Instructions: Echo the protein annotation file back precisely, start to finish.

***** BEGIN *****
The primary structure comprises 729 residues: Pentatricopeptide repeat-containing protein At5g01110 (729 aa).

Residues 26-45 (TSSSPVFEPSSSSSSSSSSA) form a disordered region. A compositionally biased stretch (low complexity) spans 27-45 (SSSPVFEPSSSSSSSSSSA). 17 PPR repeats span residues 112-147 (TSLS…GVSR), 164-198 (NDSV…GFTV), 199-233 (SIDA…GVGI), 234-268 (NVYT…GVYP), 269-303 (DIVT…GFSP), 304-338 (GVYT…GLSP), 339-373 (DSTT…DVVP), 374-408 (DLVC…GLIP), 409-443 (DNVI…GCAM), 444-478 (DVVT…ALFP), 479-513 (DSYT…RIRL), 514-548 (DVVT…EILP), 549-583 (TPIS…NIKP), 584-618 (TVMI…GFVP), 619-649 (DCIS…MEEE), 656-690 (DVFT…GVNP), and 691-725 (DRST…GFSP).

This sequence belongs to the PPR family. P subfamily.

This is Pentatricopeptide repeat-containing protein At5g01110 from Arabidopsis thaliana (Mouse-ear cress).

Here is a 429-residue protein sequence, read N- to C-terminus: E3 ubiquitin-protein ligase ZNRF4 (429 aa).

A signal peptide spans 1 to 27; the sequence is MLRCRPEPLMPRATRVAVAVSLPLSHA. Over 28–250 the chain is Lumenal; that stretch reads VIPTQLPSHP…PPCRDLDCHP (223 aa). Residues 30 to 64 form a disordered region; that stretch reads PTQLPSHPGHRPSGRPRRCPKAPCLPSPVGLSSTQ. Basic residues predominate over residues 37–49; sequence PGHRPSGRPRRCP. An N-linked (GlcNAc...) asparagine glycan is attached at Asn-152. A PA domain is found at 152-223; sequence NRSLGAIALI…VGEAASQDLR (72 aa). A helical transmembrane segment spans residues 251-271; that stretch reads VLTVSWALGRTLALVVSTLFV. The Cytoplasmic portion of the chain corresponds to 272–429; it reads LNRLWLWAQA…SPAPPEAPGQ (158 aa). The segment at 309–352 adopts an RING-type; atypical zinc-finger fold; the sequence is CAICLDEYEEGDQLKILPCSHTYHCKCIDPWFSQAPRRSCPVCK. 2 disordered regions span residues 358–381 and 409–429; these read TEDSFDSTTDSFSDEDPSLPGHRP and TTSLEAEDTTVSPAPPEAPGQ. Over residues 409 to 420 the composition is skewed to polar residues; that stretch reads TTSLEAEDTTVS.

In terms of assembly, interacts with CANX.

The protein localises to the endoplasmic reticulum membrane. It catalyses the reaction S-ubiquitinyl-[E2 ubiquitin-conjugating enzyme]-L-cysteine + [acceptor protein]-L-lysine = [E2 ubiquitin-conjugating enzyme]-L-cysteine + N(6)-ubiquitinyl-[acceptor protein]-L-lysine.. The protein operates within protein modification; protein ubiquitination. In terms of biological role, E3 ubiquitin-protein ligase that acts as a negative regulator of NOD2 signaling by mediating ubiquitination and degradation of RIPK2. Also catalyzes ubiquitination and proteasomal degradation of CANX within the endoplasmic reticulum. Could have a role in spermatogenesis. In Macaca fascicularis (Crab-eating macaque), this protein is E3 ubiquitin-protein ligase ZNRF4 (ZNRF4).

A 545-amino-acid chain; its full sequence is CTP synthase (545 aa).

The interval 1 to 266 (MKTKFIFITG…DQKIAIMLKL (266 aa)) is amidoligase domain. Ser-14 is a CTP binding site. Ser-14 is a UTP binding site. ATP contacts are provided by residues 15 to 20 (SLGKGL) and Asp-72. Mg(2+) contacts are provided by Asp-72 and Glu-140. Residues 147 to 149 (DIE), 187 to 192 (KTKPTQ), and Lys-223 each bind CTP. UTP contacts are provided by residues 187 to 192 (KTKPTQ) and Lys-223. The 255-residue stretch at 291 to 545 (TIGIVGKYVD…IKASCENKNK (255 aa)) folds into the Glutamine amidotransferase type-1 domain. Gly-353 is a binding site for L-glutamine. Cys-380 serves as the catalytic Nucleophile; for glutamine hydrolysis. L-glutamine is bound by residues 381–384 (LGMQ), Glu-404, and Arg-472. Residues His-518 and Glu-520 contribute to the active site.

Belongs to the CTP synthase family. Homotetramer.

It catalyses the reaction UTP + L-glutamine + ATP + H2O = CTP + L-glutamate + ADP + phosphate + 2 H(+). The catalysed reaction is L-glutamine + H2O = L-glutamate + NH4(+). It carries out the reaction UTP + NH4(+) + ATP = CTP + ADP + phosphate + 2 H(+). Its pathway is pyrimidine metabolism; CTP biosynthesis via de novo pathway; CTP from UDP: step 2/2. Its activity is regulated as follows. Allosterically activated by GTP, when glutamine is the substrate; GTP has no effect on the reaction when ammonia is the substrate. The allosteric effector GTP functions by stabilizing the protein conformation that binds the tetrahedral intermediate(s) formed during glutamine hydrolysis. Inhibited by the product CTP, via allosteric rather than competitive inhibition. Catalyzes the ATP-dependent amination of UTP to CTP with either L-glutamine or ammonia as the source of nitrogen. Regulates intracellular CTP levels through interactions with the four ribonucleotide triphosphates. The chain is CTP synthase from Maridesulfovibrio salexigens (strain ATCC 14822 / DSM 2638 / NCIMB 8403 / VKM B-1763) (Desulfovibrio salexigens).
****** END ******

The primary structure comprises 729 residues: Pentatricopeptide repeat-containing protein At5g01110 (729 aa).

Residues 26-45 (TSSSPVFEPSSSSSSSSSSA) form a disordered region. A compositionally biased stretch (low complexity) spans 27-45 (SSSPVFEPSSSSSSSSSSA). 17 PPR repeats span residues 112-147 (TSLS…GVSR), 164-198 (NDSV…GFTV), 199-233 (SIDA…GVGI), 234-268 (NVYT…GVYP), 269-303 (DIVT…GFSP), 304-338 (GVYT…GLSP), 339-373 (DSTT…DVVP), 374-408 (DLVC…GLIP), 409-443 (DNVI…GCAM), 444-478 (DVVT…ALFP), 479-513 (DSYT…RIRL), 514-548 (DVVT…EILP), 549-583 (TPIS…NIKP), 584-618 (TVMI…GFVP), 619-649 (DCIS…MEEE), 656-690 (DVFT…GVNP), and 691-725 (DRST…GFSP).

This sequence belongs to the PPR family. P subfamily.

This is Pentatricopeptide repeat-containing protein At5g01110 from Arabidopsis thaliana (Mouse-ear cress).

Here is a 429-residue protein sequence, read N- to C-terminus: E3 ubiquitin-protein ligase ZNRF4 (429 aa).

A signal peptide spans 1 to 27; the sequence is MLRCRPEPLMPRATRVAVAVSLPLSHA. Over 28–250 the chain is Lumenal; that stretch reads VIPTQLPSHP…PPCRDLDCHP (223 aa). Residues 30 to 64 form a disordered region; that stretch reads PTQLPSHPGHRPSGRPRRCPKAPCLPSPVGLSSTQ. Basic residues predominate over residues 37–49; sequence PGHRPSGRPRRCP. An N-linked (GlcNAc...) asparagine glycan is attached at Asn-152. A PA domain is found at 152-223; sequence NRSLGAIALI…VGEAASQDLR (72 aa). A helical transmembrane segment spans residues 251-271; that stretch reads VLTVSWALGRTLALVVSTLFV. The Cytoplasmic portion of the chain corresponds to 272–429; it reads LNRLWLWAQA…SPAPPEAPGQ (158 aa). The segment at 309–352 adopts an RING-type; atypical zinc-finger fold; the sequence is CAICLDEYEEGDQLKILPCSHTYHCKCIDPWFSQAPRRSCPVCK. 2 disordered regions span residues 358–381 and 409–429; these read TEDSFDSTTDSFSDEDPSLPGHRP and TTSLEAEDTTVSPAPPEAPGQ. Over residues 409 to 420 the composition is skewed to polar residues; that stretch reads TTSLEAEDTTVS.

In terms of assembly, interacts with CANX.

The protein localises to the endoplasmic reticulum membrane. It catalyses the reaction S-ubiquitinyl-[E2 ubiquitin-conjugating enzyme]-L-cysteine + [acceptor protein]-L-lysine = [E2 ubiquitin-conjugating enzyme]-L-cysteine + N(6)-ubiquitinyl-[acceptor protein]-L-lysine.. The protein operates within protein modification; protein ubiquitination. In terms of biological role, E3 ubiquitin-protein ligase that acts as a negative regulator of NOD2 signaling by mediating ubiquitination and degradation of RIPK2. Also catalyzes ubiquitination and proteasomal degradation of CANX within the endoplasmic reticulum. Could have a role in spermatogenesis. In Macaca fascicularis (Crab-eating macaque), this protein is E3 ubiquitin-protein ligase ZNRF4 (ZNRF4).

A 545-amino-acid chain; its full sequence is CTP synthase (545 aa).

The interval 1 to 266 (MKTKFIFITG…DQKIAIMLKL (266 aa)) is amidoligase domain. Ser-14 is a CTP binding site. Ser-14 is a UTP binding site. ATP contacts are provided by residues 15 to 20 (SLGKGL) and Asp-72. Mg(2+) contacts are provided by Asp-72 and Glu-140. Residues 147 to 149 (DIE), 187 to 192 (KTKPTQ), and Lys-223 each bind CTP. UTP contacts are provided by residues 187 to 192 (KTKPTQ) and Lys-223. The 255-residue stretch at 291 to 545 (TIGIVGKYVD…IKASCENKNK (255 aa)) folds into the Glutamine amidotransferase type-1 domain. Gly-353 is a binding site for L-glutamine. Cys-380 serves as the catalytic Nucleophile; for glutamine hydrolysis. L-glutamine is bound by residues 381–384 (LGMQ), Glu-404, and Arg-472. Residues His-518 and Glu-520 contribute to the active site.

Belongs to the CTP synthase family. Homotetramer.

It catalyses the reaction UTP + L-glutamine + ATP + H2O = CTP + L-glutamate + ADP + phosphate + 2 H(+). The catalysed reaction is L-glutamine + H2O = L-glutamate + NH4(+). It carries out the reaction UTP + NH4(+) + ATP = CTP + ADP + phosphate + 2 H(+). Its pathway is pyrimidine metabolism; CTP biosynthesis via de novo pathway; CTP from UDP: step 2/2. Its activity is regulated as follows. Allosterically activated by GTP, when glutamine is the substrate; GTP has no effect on the reaction when ammonia is the substrate. The allosteric effector GTP functions by stabilizing the protein conformation that binds the tetrahedral intermediate(s) formed during glutamine hydrolysis. Inhibited by the product CTP, via allosteric rather than competitive inhibition. Catalyzes the ATP-dependent amination of UTP to CTP with either L-glutamine or ammonia as the source of nitrogen. Regulates intracellular CTP levels through interactions with the four ribonucleotide triphosphates. The chain is CTP synthase from Maridesulfovibrio salexigens (strain ATCC 14822 / DSM 2638 / NCIMB 8403 / VKM B-1763) (Desulfovibrio salexigens).